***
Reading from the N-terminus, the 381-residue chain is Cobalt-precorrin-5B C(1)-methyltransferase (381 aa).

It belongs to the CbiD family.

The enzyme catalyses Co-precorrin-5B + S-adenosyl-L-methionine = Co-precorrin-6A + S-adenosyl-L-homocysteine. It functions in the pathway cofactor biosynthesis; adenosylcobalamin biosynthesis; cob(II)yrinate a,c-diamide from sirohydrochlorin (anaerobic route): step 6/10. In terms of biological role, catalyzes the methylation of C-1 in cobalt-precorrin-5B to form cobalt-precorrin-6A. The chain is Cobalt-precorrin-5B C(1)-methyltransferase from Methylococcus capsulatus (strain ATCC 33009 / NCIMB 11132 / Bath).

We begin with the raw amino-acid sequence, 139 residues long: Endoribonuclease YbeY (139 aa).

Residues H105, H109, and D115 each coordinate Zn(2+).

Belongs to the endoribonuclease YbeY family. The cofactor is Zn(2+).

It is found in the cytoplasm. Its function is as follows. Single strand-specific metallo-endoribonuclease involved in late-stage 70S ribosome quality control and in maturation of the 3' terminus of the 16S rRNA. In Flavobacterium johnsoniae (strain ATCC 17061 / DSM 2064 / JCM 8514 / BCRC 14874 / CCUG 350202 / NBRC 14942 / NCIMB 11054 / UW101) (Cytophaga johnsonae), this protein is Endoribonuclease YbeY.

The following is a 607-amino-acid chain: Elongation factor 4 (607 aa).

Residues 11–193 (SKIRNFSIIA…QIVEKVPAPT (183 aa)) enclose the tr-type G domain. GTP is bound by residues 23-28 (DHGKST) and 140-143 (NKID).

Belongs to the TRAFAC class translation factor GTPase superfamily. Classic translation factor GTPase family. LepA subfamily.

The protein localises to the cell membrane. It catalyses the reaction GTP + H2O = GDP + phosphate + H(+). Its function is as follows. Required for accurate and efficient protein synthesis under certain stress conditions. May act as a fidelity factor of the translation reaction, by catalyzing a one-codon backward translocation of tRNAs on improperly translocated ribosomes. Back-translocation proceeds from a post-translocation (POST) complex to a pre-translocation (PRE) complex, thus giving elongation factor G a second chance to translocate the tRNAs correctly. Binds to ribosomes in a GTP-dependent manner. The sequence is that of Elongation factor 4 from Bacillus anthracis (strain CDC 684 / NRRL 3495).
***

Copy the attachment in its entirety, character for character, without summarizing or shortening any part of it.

Reading from the N-terminus, the 381-residue chain is Cobalt-precorrin-5B C(1)-methyltransferase (381 aa).

It belongs to the CbiD family.

The enzyme catalyses Co-precorrin-5B + S-adenosyl-L-methionine = Co-precorrin-6A + S-adenosyl-L-homocysteine. It functions in the pathway cofactor biosynthesis; adenosylcobalamin biosynthesis; cob(II)yrinate a,c-diamide from sirohydrochlorin (anaerobic route): step 6/10. In terms of biological role, catalyzes the methylation of C-1 in cobalt-precorrin-5B to form cobalt-precorrin-6A. The chain is Cobalt-precorrin-5B C(1)-methyltransferase from Methylococcus capsulatus (strain ATCC 33009 / NCIMB 11132 / Bath).

We begin with the raw amino-acid sequence, 139 residues long: Endoribonuclease YbeY (139 aa).

Residues H105, H109, and D115 each coordinate Zn(2+).

Belongs to the endoribonuclease YbeY family. The cofactor is Zn(2+).

It is found in the cytoplasm. Its function is as follows. Single strand-specific metallo-endoribonuclease involved in late-stage 70S ribosome quality control and in maturation of the 3' terminus of the 16S rRNA. In Flavobacterium johnsoniae (strain ATCC 17061 / DSM 2064 / JCM 8514 / BCRC 14874 / CCUG 350202 / NBRC 14942 / NCIMB 11054 / UW101) (Cytophaga johnsonae), this protein is Endoribonuclease YbeY.

The following is a 607-amino-acid chain: Elongation factor 4 (607 aa).

Residues 11–193 (SKIRNFSIIA…QIVEKVPAPT (183 aa)) enclose the tr-type G domain. GTP is bound by residues 23-28 (DHGKST) and 140-143 (NKID).

Belongs to the TRAFAC class translation factor GTPase superfamily. Classic translation factor GTPase family. LepA subfamily.

The protein localises to the cell membrane. It catalyses the reaction GTP + H2O = GDP + phosphate + H(+). Its function is as follows. Required for accurate and efficient protein synthesis under certain stress conditions. May act as a fidelity factor of the translation reaction, by catalyzing a one-codon backward translocation of tRNAs on improperly translocated ribosomes. Back-translocation proceeds from a post-translocation (POST) complex to a pre-translocation (PRE) complex, thus giving elongation factor G a second chance to translocate the tRNAs correctly. Binds to ribosomes in a GTP-dependent manner. The sequence is that of Elongation factor 4 from Bacillus anthracis (strain CDC 684 / NRRL 3495).